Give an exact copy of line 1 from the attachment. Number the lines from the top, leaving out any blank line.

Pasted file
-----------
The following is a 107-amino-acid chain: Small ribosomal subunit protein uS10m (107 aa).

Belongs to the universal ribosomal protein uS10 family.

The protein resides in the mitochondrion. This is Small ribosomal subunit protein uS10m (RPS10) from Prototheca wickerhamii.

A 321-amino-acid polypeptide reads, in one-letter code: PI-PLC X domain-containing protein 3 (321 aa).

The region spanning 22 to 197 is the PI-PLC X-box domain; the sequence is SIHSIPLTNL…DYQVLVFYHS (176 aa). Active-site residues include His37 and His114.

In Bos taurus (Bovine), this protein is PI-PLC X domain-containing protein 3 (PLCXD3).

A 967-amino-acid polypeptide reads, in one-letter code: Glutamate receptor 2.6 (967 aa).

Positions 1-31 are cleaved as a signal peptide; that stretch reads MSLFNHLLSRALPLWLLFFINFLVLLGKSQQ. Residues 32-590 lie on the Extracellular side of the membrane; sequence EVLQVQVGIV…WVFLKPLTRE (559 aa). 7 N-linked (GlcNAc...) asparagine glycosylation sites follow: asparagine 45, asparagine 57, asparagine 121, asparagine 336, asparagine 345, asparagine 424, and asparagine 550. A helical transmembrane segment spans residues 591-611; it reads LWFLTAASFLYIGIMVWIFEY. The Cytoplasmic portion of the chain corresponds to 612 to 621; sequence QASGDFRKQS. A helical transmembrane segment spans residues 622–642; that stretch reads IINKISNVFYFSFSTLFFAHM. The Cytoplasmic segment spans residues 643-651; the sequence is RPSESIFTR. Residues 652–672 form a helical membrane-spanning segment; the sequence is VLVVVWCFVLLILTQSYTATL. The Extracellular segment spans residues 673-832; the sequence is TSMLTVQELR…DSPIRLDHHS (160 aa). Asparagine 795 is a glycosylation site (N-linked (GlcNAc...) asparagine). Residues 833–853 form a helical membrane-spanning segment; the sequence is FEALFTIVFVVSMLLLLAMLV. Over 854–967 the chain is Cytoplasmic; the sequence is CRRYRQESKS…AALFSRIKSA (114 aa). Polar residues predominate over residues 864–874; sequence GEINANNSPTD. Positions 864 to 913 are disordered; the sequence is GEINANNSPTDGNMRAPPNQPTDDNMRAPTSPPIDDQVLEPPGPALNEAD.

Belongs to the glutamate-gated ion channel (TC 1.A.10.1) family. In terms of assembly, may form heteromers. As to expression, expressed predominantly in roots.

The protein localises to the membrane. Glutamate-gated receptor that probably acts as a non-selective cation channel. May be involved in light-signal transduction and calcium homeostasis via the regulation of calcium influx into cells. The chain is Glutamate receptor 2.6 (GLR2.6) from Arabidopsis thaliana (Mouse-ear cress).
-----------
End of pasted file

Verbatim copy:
The following is a 107-amino-acid chain: Small ribosomal subunit protein uS10m (107 aa).